Despite recent commercial interest in possible mining of sea-floor massive sulfide (SMS) deposits, there has been a great reluctance to attempt any estimate of their global abundance, owing to the limited exploration of the oceans and the general lack of knowledge of the deposits. The need for such an assessment is now more urgent, as a number of leading companies and international consortia have begun to invest in intensive exploration campaigns for SMS, and governments and other organizations have begun to establish the legal framework for sea-floor exploration and exploitation of mineral resources in territorial and international waters. A growing database of global SMS occurrences is beginning to provide clues to the likely distribution, size, and grade of the deposits. More than 300 sites of sea-floor hydrothermal activity and associated mineralization are now known on the ocean floor; about 200 of these are sites of confirmed high-temperature venting (black smokers) and associated polymetallic sulfide deposits. They occur primarily at mid-ocean ridges (65%) but also in back-arc basins (22%) and on submarine volcanic arcs (12%). More than 3,800 samples have been collected from 95 of the best studied deposits, and preliminary estimates of the sizes of the deposits have been made at 62 sites. The total amount of massive sulfide contained in the known deposits is estimated to be ˜50 million tons (Mt); the top 10 percent of deposits (≥2 Mt) contain about 35 Mt of massive sulfide or about 70 percent of the total. The largest deposits, excluding the Atlantis II Deep in the Red Sea, are on the order of 10 Mt in size. However, the median deposit size is only about 70,000 t. The average concentrations of metals based on analyses of surface samples are 3.6 wt percent Cu, 7.9 wt percent Zn, 0.4 wt percent Pb, 1.7 g/t Au, and 115 g/t Ag, although comparisons with drill core indicate that grades can be significantly lower below the sea floor in many, but not all, deposits.
A number of independent datasets, including global heat flow, circulation models for high-temperature vent fluids, geochemical budgets of the oceans, and the incidence of hydrothermal plumes, all arrive at similar estimates of ˜1,000 active vent sites along the mid-ocean ridges. As many as 500 additional vent sites may be located on submarine volcanic arcs and in back-arc basins, for a total of ˜1,500 sites. However, an analysis of the spatial distribution of known deposits, both on the mid-ocean ridges and in subduction-related environments, suggests that this is likely a maximum and that the total number of significant SMS occurrences along the neovolcanic zones of the world’s oceans is closer to ˜900. If the size distribution of the known deposits is representative of what remains to be discovered, then the total tonnage of SMS, excluding the Red Sea, is expected to be on the order of 600 Mt (˜1,000 deposits with a minimum size of 100 t and a maximum size of 10 Mt). The total contained metal would be about 30 Mt, based on a grade of 5 wt percent combined Zn + Cu + Pb. This estimate is similar to the total discovered metal in Cenozoic VMS deposits on land. However, it does not include long extinct deposits that may be located far off-axis. If present-day rates of massive sulfide formation on the mid-ocean ridges and back-arc spreading centers are extrapolated to older crust, then significant tonnages of massive sulfide may be expected beneath off-axis sediments.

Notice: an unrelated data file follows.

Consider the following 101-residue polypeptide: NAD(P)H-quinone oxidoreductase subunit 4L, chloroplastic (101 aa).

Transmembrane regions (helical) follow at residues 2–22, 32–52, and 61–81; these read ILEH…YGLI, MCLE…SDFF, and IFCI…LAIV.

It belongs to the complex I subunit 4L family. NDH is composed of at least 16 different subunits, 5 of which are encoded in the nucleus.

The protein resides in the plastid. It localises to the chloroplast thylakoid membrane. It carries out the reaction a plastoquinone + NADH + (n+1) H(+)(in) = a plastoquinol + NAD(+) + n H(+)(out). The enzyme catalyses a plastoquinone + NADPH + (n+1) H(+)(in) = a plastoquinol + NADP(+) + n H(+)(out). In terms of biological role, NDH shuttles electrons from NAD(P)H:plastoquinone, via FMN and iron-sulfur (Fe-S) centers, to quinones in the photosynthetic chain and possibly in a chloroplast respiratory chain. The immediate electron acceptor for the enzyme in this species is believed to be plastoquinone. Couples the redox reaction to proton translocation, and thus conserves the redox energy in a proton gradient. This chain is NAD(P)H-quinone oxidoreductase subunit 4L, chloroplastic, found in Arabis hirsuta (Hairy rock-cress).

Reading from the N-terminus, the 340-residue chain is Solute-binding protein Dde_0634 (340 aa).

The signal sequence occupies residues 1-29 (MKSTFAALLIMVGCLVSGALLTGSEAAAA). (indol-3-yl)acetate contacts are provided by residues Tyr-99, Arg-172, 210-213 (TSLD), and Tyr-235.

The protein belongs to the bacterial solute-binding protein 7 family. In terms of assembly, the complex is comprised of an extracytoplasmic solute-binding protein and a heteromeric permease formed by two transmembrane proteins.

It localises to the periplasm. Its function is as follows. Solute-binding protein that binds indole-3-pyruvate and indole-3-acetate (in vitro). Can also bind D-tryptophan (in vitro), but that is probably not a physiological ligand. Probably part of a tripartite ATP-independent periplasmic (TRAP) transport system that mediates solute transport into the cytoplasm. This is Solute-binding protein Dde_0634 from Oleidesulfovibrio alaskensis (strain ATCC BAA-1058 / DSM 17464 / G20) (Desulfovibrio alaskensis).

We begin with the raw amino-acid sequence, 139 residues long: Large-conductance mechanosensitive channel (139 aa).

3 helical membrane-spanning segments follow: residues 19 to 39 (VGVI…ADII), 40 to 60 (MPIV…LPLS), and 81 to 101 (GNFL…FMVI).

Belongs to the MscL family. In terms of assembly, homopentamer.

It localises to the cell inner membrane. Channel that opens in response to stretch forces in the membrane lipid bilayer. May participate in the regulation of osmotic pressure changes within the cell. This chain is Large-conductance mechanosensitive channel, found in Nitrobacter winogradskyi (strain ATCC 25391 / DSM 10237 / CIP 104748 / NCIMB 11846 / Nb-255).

In contrast to land-based exploration, where larger deposits are commonly discovered early in the exploration history of a VMS district, exploration of the modern sea floor has discovered a high proportion of small, widely spaced SMS deposits. Large, inactive deposits are more difficult to identify by current exploration methods but may exist in isolated areas that have yet to be fully explored, such as in heavily sedimented back-arc rifts. This raises the possibility of a dramatically different resource future for SMS if one or more large deposits or “districts” are discovered that contain a high proportion of the total metal.
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The Challenge of Finding New Mineral Resources: Global Metallogeny, Innovative Exploration, and New Discoveries
VOLCANIC-ASSOCIATED and sedimentary-exhalative massive sulfide deposits on land account for more than one-half of the world's total past production and current reserves of zinc and lead, 7 percent of the copper, 18 percent of the silver, and a significant amount of gold and other by-product metals (Singer, 1995). A new source of these metals is now being considered for exploitation from deep-sea massive sulfide deposits. Because the oceans cover more than 70 percent of the Earth's surface, many expect the ocean floor to host a proportionately large number of these deposits. However, there have been few attempts to estimate the global mineral potential. Significant accumulations of metals from hydrothermal vents have been documented at some locations (e.g., 91.7 Mt of 2.06% Zn, 0.46% Cu, 58.5 g/t Co, 40.95 g/t Ag, and 0.51 g/t Au in the Atlantis II Deep of the Red Sea: Mustafa et al., 1984; Nawab, 1984; Guney et al., 1988). Even more metal is contained in deep-sea manganese nodules. Current estimates in the U.S. Geological Survey (USGS) mineral commodities summaries indicate a global resource of copper in deep-sea nodules of about 700 Mt. In the Pacific "high-grade" area, an estimated 34,000 Mt of nodules contain 7,500 Mt of Mn, 340 Mt of Ni, 265 Mt of Cu, and 78 Mt of Co (Morgan, 2000; Rona, 2003). A number of countries, including China, Japan, Korea, Russia, France, and Germany, are actively exploring this area.